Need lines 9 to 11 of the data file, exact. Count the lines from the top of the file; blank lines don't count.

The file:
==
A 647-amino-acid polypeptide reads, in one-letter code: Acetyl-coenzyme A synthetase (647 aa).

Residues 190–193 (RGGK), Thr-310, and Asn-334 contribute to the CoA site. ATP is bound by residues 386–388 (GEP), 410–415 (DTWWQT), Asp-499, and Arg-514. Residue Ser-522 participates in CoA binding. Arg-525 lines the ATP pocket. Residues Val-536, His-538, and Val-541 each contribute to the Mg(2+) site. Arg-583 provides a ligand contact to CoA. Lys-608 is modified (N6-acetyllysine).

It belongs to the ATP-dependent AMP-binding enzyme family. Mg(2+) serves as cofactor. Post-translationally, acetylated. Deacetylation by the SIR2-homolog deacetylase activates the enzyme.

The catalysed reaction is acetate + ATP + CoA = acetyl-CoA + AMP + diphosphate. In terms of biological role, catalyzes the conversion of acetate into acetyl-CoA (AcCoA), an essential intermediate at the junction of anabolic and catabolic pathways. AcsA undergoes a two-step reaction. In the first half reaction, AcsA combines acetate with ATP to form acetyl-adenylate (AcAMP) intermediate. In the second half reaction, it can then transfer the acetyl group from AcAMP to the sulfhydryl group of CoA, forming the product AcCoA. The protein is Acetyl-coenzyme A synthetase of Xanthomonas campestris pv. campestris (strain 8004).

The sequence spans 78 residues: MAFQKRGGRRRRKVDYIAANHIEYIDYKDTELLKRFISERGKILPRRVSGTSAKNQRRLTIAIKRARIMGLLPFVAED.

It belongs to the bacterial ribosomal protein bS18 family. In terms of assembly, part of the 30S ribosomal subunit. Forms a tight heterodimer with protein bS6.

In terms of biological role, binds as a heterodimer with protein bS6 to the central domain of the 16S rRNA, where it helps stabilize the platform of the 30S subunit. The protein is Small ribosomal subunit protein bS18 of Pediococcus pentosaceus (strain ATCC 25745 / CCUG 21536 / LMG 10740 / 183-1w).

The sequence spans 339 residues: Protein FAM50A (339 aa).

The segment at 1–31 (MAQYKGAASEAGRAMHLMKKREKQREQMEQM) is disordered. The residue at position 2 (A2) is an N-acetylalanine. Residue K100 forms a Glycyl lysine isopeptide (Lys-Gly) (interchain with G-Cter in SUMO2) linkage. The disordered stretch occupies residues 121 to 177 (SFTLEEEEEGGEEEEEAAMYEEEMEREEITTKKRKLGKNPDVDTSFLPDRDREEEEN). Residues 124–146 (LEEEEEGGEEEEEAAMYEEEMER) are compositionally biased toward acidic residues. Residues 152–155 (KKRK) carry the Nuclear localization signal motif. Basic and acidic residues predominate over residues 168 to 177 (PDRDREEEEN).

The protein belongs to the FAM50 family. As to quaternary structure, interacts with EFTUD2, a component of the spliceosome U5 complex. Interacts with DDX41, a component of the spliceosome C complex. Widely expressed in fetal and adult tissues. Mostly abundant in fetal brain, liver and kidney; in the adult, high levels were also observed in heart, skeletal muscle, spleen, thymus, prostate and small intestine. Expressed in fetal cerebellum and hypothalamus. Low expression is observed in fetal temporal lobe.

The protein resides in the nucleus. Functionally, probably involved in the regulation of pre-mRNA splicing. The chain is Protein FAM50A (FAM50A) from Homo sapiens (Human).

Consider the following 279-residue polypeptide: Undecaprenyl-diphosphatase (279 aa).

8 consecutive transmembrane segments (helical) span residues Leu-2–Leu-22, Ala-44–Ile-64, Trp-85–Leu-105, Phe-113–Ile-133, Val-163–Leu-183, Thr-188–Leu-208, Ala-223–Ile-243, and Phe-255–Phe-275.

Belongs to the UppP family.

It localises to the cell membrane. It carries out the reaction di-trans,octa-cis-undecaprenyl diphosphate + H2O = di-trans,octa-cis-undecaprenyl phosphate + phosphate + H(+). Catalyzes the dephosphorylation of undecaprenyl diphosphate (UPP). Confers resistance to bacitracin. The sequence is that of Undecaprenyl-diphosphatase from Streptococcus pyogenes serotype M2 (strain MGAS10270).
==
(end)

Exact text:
The segment at 1–31 (MAQYKGAASEAGRAMHLMKKREKQREQMEQM) is disordered. The residue at position 2 (A2) is an N-acetylalanine. Residue K100 forms a Glycyl lysine isopeptide (Lys-Gly) (interchain with G-Cter in SUMO2) linkage. The disordered stretch occupies residues 121 to 177 (SFTLEEEEEGGEEEEEAAMYEEEMEREEITTKKRKLGKNPDVDTSFLPDRDREEEEN). Residues 124–146 (LEEEEEGGEEEEEAAMYEEEMER) are compositionally biased toward acidic residues. Residues 152–155 (KKRK) carry the Nuclear localization signal motif. Basic and acidic residues predominate over residues 168 to 177 (PDRDREEEEN).

The protein belongs to the FAM50 family. As to quaternary structure, interacts with EFTUD2, a component of the spliceosome U5 complex. Interacts with DDX41, a component of the spliceosome C complex. Widely expressed in fetal and adult tissues. Mostly abundant in fetal brain, liver and kidney; in the adult, high levels were also observed in heart, skeletal muscle, spleen, thymus, prostate and small intestine. Expressed in fetal cerebellum and hypothalamus. Low expression is observed in fetal temporal lobe.

The protein resides in the nucleus. Functionally, probably involved in the regulation of pre-mRNA splicing. The chain is Protein FAM50A (FAM50A) from Homo sapiens (Human).